Now have at the semantic argument over whether or not bigotry agaist atheists qualifies as a civil rights issue if you choose. I do not. The reality of the discrimination is enough for me to make it an issue worthy of addressing in our society.
"On occasion, atheists are discriminated against because they have a public image problem, and the Dawkins/Hitchens' PR campaign, by radicalizing a movement of attacks and complaints, only makes this public image problem worse, generating more discrimination."
I disagree, especially with regard to Dawkins. People react the way they do to what he says primarily because they are used to religion getting a free pass from the kind of frank criticism he levies. I have never seen an actual quote of his that warranted the shrill complaints about his supposed irascibility, and I've read and seen a lot of him. He just calls religion for the unusupported bullshit it is the same as he would for something like astrology.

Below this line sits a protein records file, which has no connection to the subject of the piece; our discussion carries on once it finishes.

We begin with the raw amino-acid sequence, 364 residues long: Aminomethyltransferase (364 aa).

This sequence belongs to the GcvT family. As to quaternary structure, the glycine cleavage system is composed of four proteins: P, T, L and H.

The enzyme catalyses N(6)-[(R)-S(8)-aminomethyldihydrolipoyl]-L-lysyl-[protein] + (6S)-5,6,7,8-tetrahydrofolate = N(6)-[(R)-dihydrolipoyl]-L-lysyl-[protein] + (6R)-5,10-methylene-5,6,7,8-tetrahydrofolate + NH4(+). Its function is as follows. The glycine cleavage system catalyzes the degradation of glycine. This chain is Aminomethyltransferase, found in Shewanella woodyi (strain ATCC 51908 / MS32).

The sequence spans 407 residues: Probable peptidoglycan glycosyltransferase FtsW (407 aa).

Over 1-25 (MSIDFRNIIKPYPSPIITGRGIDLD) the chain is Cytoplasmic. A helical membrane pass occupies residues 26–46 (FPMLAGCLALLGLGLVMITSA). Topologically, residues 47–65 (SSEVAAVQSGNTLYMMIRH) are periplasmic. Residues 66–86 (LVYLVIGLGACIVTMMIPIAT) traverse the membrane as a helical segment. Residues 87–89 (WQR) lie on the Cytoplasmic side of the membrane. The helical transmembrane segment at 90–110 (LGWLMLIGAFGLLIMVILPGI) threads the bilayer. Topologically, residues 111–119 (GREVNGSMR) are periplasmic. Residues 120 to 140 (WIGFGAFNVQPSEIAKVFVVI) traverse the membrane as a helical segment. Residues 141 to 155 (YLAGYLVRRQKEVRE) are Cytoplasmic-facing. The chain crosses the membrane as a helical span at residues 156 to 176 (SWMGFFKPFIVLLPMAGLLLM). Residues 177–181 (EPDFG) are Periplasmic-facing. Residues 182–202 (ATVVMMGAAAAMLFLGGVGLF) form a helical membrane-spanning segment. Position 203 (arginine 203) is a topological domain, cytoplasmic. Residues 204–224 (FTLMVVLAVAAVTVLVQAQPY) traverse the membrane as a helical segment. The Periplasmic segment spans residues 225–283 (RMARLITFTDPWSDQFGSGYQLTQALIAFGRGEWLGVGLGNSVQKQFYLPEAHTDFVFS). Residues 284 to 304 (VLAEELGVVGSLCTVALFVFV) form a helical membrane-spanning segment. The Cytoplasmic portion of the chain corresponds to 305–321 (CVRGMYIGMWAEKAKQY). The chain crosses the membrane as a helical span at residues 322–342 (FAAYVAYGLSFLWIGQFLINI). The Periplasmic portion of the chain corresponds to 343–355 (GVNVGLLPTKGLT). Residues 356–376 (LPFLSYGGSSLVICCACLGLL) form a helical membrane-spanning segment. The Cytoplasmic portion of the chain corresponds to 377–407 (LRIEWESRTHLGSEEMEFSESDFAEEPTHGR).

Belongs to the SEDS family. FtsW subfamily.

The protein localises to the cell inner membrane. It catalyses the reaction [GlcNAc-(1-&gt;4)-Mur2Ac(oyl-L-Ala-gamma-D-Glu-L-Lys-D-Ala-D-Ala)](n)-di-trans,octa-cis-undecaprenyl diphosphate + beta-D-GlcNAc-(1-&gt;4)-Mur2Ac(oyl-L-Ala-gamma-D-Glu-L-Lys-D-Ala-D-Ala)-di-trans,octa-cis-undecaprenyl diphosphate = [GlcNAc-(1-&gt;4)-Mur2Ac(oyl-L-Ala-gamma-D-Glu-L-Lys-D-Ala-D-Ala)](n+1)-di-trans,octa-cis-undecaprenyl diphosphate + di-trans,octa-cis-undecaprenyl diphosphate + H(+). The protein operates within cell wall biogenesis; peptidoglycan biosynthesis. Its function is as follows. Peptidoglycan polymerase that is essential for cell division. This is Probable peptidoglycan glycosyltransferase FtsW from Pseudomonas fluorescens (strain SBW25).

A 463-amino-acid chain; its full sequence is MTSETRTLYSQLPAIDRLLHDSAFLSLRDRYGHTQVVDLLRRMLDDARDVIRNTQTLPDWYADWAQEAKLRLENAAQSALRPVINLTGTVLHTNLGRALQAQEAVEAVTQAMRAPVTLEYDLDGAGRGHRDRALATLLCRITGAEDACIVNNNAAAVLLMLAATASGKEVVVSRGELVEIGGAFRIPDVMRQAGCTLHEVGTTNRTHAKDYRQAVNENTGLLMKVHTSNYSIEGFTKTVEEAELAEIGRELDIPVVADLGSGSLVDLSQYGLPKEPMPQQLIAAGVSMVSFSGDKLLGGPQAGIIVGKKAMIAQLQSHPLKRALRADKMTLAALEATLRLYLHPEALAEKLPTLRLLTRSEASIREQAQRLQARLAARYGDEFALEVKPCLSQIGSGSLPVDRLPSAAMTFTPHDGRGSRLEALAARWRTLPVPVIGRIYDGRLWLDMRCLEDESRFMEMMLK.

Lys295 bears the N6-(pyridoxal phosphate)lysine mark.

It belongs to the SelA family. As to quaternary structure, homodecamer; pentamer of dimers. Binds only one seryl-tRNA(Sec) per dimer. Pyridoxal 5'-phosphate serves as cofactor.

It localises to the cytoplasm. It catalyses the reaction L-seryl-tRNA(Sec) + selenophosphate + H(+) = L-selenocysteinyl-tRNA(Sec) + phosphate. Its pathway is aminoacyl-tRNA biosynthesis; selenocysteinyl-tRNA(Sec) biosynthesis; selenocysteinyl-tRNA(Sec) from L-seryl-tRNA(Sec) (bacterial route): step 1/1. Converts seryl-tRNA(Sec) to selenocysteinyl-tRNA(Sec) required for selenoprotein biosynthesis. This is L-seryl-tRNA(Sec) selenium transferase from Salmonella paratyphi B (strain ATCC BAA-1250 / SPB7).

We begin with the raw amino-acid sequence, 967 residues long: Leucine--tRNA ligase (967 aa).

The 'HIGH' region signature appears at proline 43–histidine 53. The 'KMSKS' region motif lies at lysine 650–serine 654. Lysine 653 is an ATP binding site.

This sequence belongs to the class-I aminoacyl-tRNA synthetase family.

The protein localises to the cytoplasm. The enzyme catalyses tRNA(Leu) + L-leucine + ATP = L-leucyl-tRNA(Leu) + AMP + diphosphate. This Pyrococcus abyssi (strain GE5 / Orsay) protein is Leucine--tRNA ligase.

Hitchens is no doubt incendiary, but I have yet to see any data that supports the notion that he makes the problem worse. Just from observing book sales and other social trends, it would seem he and the others are giving atheists the confidence to stand up and be counted like everyone else. No one highly offended by what Hitchens has to say was going to side with us anyway.
"Instead of mobilizing a movement of sophomoric attacks and complaints that paints as black all religious Americans,"
You make my case for me. Why are atheist criticisms of religion automatically labelled "sophmoric" and "complaints"? Because atheists are just supposed to sit down and shut up, of course. It's fine and dandy that someone winning an award thanks the gods for helping her. Never mind how ludicrous that is. Call it as it is, and you are being sophmoric. THAT is sophmoric.